Red Bull goes into the 2023 Formula 1 summer break unbeaten all year so far, having just surpassed McLaren’s 11-grand-prix streak from the start of its 15 wins from 16 rounds 1988 season and leading the constructors’ championship by 266 points. It’s won all the sprints, too. It’s been over half a minute clear of the best rival car in the last two grands prix.
The team’s dodged all questions about whether it thinks F1’s first-ever clean sweep is achievable, but is that now looking more likely than not?
In a recent poll on The Race’s YouTube channel, 64% of the 204,000 participants reckoned Red Bull was now set to win every single race in 2023.
Here’s what our writers think.
THIS IS F1 IN EASY MODE
I’ve never felt so certain that not just one team but one driver is going to win every F1 race for the foreseeable future, even when Michael Schumacher was playing with the field in 2004.
There’s something so serene about Verstappen’s tone (well, except in radio conversations) – how confident he was about still winning from sixth on the grid today, or how the prospect that he might not be able to pass Oscar Piastri for the Spa sprint win after falling behind the McLaren seemed to never enter his head.
He comes across like an expert-level gamer playing in easy mode just to see how much they can dominate by, and he’s not (yet at least) getting either bored of it or complacent about it.
MONACO WAS THE BEST SHOT
Barring an unfortunate car breakdown for Verstappen I think Red Bull will go unbeaten this season. This year’s car development will naturally slow down after the summer break and I can’t see anyone really eating into that enormous race pace advantage the RB19 has, even with the ATR (and cost cap penalty) counting against Red Bull still.
Monaco was the best chance of a genuine defeat – where Alonso almost squeaked pole and then could have controlled the race from the front. Even slightly sharper strategy when the rain came might have got the job done, but Aston was a bit cautious and that ship has now long since sailed.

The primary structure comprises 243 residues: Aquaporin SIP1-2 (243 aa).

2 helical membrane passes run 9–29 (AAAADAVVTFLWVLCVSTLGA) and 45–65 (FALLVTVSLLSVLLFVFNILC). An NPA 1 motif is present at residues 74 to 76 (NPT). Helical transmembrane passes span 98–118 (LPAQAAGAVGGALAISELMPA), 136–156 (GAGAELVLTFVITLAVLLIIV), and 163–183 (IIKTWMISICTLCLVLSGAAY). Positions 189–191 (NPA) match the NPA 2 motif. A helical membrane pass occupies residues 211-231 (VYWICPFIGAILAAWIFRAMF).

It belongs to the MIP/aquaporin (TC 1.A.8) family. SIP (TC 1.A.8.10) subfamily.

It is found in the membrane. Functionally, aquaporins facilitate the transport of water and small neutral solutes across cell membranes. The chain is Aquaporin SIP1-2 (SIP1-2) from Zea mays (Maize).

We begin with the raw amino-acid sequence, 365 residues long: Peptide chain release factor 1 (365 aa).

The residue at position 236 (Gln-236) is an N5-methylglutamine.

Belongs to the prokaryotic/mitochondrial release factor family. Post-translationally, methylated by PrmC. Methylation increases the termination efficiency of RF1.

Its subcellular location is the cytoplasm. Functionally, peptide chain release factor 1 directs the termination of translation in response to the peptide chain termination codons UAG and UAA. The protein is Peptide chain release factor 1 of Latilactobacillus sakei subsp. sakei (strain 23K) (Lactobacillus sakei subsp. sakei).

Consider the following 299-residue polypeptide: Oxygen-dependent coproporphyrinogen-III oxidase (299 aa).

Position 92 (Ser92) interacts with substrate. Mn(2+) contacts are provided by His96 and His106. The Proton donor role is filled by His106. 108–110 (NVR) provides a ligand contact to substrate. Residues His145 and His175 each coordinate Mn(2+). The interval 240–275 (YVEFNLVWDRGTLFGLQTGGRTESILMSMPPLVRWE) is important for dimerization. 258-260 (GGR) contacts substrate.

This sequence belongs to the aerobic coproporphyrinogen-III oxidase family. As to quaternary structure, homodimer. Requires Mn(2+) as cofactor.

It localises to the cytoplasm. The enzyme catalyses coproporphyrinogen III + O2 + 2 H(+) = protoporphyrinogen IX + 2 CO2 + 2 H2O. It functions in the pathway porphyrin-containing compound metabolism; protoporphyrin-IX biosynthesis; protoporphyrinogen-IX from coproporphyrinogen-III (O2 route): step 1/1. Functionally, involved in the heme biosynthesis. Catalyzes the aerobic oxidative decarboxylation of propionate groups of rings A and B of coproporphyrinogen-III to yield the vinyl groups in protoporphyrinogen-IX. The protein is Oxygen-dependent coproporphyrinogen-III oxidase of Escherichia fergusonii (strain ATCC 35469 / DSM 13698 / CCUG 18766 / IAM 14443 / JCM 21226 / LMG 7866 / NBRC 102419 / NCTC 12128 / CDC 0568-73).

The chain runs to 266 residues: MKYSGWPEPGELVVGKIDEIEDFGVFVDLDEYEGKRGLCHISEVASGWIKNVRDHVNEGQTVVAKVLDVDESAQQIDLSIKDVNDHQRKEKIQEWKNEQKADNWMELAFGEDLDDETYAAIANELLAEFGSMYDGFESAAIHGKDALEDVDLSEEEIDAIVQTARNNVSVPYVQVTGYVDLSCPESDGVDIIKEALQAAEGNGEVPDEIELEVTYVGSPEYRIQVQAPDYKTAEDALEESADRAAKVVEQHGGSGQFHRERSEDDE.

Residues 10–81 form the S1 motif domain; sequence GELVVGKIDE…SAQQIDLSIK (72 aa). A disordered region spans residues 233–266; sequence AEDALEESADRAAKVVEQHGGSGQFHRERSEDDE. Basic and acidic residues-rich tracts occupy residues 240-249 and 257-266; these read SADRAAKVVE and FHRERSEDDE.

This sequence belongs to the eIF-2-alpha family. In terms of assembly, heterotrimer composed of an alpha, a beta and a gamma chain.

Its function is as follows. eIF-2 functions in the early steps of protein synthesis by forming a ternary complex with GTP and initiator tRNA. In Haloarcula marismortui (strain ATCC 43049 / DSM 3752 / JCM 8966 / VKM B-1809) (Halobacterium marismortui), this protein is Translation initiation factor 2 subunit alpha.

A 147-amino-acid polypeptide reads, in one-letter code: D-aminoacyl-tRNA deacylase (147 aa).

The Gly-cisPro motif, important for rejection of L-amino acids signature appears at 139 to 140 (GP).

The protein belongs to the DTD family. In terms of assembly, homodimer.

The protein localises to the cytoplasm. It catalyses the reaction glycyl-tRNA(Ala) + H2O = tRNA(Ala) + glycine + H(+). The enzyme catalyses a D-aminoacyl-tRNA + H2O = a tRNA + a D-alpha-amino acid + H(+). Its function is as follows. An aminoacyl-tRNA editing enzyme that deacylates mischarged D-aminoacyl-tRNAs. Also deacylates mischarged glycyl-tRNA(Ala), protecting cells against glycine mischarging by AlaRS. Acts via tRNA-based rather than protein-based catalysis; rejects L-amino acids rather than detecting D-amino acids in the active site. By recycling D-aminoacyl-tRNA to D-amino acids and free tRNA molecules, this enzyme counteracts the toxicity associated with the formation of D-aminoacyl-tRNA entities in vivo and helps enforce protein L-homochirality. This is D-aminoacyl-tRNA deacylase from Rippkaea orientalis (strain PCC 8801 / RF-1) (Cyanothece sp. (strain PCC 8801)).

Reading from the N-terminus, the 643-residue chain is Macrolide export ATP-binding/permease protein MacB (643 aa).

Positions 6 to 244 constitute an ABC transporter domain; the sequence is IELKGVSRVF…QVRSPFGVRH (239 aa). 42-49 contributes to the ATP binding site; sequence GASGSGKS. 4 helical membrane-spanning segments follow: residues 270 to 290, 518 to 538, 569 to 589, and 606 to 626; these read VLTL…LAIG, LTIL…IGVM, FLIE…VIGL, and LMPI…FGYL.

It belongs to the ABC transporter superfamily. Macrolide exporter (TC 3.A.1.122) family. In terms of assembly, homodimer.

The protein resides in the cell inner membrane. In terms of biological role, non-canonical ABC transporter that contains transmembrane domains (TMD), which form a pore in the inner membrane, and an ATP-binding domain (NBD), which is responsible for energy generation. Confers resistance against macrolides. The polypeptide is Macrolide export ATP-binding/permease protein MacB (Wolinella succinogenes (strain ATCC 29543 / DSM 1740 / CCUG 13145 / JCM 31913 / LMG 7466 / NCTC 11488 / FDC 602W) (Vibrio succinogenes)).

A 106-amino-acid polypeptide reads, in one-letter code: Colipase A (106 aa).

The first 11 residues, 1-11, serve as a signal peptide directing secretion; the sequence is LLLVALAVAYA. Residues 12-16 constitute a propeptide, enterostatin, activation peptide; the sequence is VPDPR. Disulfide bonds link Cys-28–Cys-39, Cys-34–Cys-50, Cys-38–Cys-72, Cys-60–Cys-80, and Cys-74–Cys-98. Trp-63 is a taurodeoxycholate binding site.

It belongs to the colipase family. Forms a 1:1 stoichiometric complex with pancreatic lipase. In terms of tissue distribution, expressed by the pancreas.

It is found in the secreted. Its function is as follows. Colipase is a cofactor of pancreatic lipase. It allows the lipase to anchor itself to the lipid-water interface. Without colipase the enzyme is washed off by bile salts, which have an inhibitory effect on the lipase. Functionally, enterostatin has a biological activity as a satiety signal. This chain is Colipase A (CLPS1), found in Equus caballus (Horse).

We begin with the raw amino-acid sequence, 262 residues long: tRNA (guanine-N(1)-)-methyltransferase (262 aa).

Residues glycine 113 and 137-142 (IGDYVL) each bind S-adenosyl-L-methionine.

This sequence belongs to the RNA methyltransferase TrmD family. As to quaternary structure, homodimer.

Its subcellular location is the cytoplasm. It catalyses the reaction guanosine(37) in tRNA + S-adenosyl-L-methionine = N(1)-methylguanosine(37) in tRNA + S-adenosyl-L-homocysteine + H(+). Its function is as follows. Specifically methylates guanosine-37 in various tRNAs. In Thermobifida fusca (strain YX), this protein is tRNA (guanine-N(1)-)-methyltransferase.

Singapore and Vegas are the only other street tracks left – where you might expect Red Bull’s enormous straight line speed advantage to count for less than usual – but neither is as short or tight as Monaco. Vegas looks too fast to be a worry even if Verstappen doesn’t start from the front, and Singapore is so hot the RB19 won’t have the front tyre warm-up issues that almost cost Verstappen pole in Monaco.
So the way looks pretty clear to me. I’ve been using Verstappen as a synonym for Red Bull here because it’s he who I think will win all the remaining races. If he drops out of any of them for some reason, I’m not convinced Perez will always be there to mop up.
That’s the only hope for the rest I fear.
Red Bull doesn’t have the flaws that tripped up Mercedes
The best example we have is Mercedes, which never managed this feat at its most dominance. But I don’t see Red Bull facing quite the same level of risk of chaos that scuppered Mercedes’ perfect seasons.
First, the chances of a driver clash look thin. Perez just isn’t close enough to Verstappen (on pace and, by extension, on the circuit) to cause problems that often. And they aren’t in a title fight so there’s even less reason for the two to be that aggressive with each other.
Second, Red Bull’s advantage is big enough in race trim that there just doesn’t seem to be the one-off threat that would occasionally throw Mercedes – like in Monaco or Singapore.